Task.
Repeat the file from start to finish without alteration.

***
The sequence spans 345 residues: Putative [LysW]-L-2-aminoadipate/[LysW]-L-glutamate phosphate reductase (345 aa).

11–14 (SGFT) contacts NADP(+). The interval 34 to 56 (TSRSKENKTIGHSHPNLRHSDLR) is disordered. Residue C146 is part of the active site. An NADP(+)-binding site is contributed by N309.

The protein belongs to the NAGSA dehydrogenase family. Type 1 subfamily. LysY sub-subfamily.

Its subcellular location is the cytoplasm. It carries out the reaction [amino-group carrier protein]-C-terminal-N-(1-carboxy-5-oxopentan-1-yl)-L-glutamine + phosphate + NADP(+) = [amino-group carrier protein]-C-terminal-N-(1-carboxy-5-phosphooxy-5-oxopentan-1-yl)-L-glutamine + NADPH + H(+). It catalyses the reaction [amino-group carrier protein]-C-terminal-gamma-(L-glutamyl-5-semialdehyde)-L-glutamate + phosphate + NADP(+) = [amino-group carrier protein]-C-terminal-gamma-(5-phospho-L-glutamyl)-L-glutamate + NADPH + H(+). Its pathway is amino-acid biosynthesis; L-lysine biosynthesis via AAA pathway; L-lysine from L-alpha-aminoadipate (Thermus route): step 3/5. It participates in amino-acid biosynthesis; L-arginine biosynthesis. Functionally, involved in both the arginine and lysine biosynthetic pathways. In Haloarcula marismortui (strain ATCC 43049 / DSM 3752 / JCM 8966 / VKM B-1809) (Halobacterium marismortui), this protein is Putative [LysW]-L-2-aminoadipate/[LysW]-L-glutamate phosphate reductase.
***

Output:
The sequence spans 345 residues: Putative [LysW]-L-2-aminoadipate/[LysW]-L-glutamate phosphate reductase (345 aa).

11–14 (SGFT) contacts NADP(+). The interval 34 to 56 (TSRSKENKTIGHSHPNLRHSDLR) is disordered. Residue C146 is part of the active site. An NADP(+)-binding site is contributed by N309.

The protein belongs to the NAGSA dehydrogenase family. Type 1 subfamily. LysY sub-subfamily.

Its subcellular location is the cytoplasm. It carries out the reaction [amino-group carrier protein]-C-terminal-N-(1-carboxy-5-oxopentan-1-yl)-L-glutamine + phosphate + NADP(+) = [amino-group carrier protein]-C-terminal-N-(1-carboxy-5-phosphooxy-5-oxopentan-1-yl)-L-glutamine + NADPH + H(+). It catalyses the reaction [amino-group carrier protein]-C-terminal-gamma-(L-glutamyl-5-semialdehyde)-L-glutamate + phosphate + NADP(+) = [amino-group carrier protein]-C-terminal-gamma-(5-phospho-L-glutamyl)-L-glutamate + NADPH + H(+). Its pathway is amino-acid biosynthesis; L-lysine biosynthesis via AAA pathway; L-lysine from L-alpha-aminoadipate (Thermus route): step 3/5. It participates in amino-acid biosynthesis; L-arginine biosynthesis. Functionally, involved in both the arginine and lysine biosynthetic pathways. In Haloarcula marismortui (strain ATCC 43049 / DSM 3752 / JCM 8966 / VKM B-1809) (Halobacterium marismortui), this protein is Putative [LysW]-L-2-aminoadipate/[LysW]-L-glutamate phosphate reductase.